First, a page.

The watchword of late in financial news: Recession! Pundits speculate about whether one is imminent and what investors should do about it. To help you sort through these headlines and filter out the noise, here is a handy primer on recessions and what they mean for stocks.
A recession is a broad, sustained decline in national economic activity—simple enough in theory. Measurement, though, is tricky. One popular approach says a recession is two or more consecutive quarters of falling GDP. But for the official arbiters of recessions like the National Bureau of Economic Research (NBER) in the US, it is a little more nuanced. NBER calls a recession “a significant decline in economic activity spread across the economy, lasting more than a few months, normally visible in real GDP, real income, employment, industrial production and wholesale-retail sales.” This is how the US got a recession in 2001 despite not having two straight quarters of falling GDP.
We think this is a matter of semantics, not substance. These terms arise from the popular fixation on the “two straight quarters of contraction” measurement. Which, sure, it is possible for data points like manufacturing output, housing sales or energy investment to fall for consecutive quarters. But in our view, “recession” is the wrong term here, since it refers to total economic activity, not this or that subcategory. For specific industries, we think “soft patch,” “weak spell,” “pullback” and the like are better terms.
Definitions first: A bear market is a prolonged, fundamentally driven stock market decline of -20% or greater—not to be confused with a correction, which is a sentiment-driven decline of -10% or more. Now, back to the question: Yes, recessions can cause bear markets—but there are some caveats.
First, markets lead the economy, not the reverse. Hence, a bear market will often begin as stocks gradually discount the rising likelihood of a recession. In this way, the approaching recession caused the bear. This also means a recession’s start isn’t a market timing tool. By the time it begins, stocks are usually well into a bear market—which, in turn, typically ends well before the recession does.
Because stocks generally bounce back sharply following a bear market—forming a V shape—stocks often rise overall in recessions. Some cite this to argue recessions aren’t so bad for markets after all. This is a fallacy—the fact markets start looking ahead to better times before data capture an improving economic picture doesn’t mean the (approaching) downturn didn’t cause the bear. In a new bull market, this disconnect also creates confusion. While they are ongoing, pessimistic investors commonly view them as illusory bear bounces since economic data have yet to turn positive.
Other things can cause bear markets, too—which helps explain why 1987’s didn’t have a corresponding recession. Similarly, the bear market beginning in March 2000—over nine months before the recession officially started—was more about the bursting of the Tech bubble.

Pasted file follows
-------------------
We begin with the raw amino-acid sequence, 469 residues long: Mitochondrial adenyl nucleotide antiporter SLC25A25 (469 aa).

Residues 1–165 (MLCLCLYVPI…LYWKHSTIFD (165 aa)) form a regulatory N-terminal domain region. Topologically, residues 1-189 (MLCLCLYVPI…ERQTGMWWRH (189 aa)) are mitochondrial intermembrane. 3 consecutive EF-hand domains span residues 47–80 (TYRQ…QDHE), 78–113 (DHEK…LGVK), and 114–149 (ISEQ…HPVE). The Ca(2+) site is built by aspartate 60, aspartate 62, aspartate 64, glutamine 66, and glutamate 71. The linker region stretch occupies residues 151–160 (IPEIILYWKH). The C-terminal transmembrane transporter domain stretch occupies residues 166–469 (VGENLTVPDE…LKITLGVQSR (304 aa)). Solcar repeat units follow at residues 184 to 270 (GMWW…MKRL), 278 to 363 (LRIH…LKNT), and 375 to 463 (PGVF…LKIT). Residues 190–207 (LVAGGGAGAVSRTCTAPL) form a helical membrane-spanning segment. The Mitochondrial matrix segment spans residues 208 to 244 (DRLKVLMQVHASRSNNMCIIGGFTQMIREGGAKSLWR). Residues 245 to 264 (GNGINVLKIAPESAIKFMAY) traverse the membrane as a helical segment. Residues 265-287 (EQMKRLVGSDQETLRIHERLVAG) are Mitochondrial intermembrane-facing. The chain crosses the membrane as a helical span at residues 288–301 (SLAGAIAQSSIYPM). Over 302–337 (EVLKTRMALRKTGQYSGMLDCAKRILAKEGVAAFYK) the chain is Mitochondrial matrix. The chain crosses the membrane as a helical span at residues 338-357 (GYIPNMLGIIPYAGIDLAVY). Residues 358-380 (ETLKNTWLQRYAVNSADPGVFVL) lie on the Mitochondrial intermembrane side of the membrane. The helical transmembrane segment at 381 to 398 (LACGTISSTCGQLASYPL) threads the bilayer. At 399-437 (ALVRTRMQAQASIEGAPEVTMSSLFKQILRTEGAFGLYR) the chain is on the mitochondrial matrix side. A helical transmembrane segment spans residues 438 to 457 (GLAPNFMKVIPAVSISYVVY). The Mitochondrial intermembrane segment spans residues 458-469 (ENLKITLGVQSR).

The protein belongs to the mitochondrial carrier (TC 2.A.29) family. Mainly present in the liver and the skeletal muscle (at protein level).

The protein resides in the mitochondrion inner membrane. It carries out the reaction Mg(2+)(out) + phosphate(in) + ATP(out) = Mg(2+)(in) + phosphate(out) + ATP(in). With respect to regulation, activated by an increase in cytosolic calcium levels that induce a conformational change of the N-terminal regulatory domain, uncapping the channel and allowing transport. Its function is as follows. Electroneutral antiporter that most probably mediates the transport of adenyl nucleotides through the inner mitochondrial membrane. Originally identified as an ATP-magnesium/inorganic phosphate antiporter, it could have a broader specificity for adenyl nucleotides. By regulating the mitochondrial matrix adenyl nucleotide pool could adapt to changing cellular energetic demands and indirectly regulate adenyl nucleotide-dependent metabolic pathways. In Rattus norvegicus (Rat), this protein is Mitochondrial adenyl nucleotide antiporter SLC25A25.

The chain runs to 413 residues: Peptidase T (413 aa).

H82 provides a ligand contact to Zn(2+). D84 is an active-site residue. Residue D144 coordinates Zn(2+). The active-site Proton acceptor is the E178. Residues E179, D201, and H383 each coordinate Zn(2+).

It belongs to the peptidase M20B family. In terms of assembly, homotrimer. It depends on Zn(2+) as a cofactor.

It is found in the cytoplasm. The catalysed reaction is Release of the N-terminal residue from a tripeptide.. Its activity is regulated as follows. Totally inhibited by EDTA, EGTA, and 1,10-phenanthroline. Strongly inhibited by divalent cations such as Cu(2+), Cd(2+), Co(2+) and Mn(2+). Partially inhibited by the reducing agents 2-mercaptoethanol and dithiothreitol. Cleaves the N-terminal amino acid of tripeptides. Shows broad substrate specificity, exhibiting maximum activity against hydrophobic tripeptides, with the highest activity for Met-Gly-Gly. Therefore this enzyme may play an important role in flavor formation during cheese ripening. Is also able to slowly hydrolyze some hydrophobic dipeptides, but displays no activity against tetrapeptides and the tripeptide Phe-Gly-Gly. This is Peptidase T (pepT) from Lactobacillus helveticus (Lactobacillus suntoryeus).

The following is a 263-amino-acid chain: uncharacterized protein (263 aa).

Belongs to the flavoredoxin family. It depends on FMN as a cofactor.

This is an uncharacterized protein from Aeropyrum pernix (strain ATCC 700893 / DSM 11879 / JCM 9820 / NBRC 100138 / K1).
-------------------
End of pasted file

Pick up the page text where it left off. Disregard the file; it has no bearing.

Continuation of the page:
Maybe, if you see something no one else does that has a high probability of subtracting a few trillion dollars from global GDP. But this is easier said than done, in our view. One reason: Widely discussed negatives don’t qualify. Efficient markets price in all public information—plus interpretations thereof, including forecasts. So if you see a huge danger looming, ask: What are other people saying about this, if anything? Is it dominating headlines? If so, it probably won’t spur a bear market. As Fisher Investments founder & Executive Chairman Ken Fisher likes to observe, if pundits are talking a scary story to death, you ought to send them a thank you note for depriving that scary story of the surprise power necessary to potentially trigger a bear market.
Not necessarily. Given spending on highly discretionary products and services—like expensive durable goods and some luxuries—tends to fall in a recession, many consider declines in big ticket discretionary purchases, tourism and eating out as harbingers of recession. Many of these things could indicate a downturn in progress. But they aren’t sufficient to identify a recession—especially not if just one or two data points are faltering.
In theory, perhaps, but in practice we think this is extremely unlikely. People wrongly view consumer spending as the economic swing factor, as it constitutes the lion’s share of developed world GDP. But most spending goes toward services. Demand for these is generally inelastic, meaning it doesn’t fluctuate with economic conditions. Only a small portion of consumer spending is discretionary—which helps explain why consumer spending never fell in the 2001 recession. The real swing factor, in our view, is business investment. While big contractions don’t necessarily presage recession, they frequently accompany recessions as firms scale back expansion plans and/or cancel investments in order to cut costs and survive. This downshifting is also visible in large inventory cuts, though these are always open to interpretation. Slashed inventory can signal firms anticipate tough times ahead, it might also indicate they are rushing goods out the door to meet strong customer demand. So, a grain of salt there.
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*The content contained in this article represents only the opinions and viewpoints of the Fisher Investments editorial staff.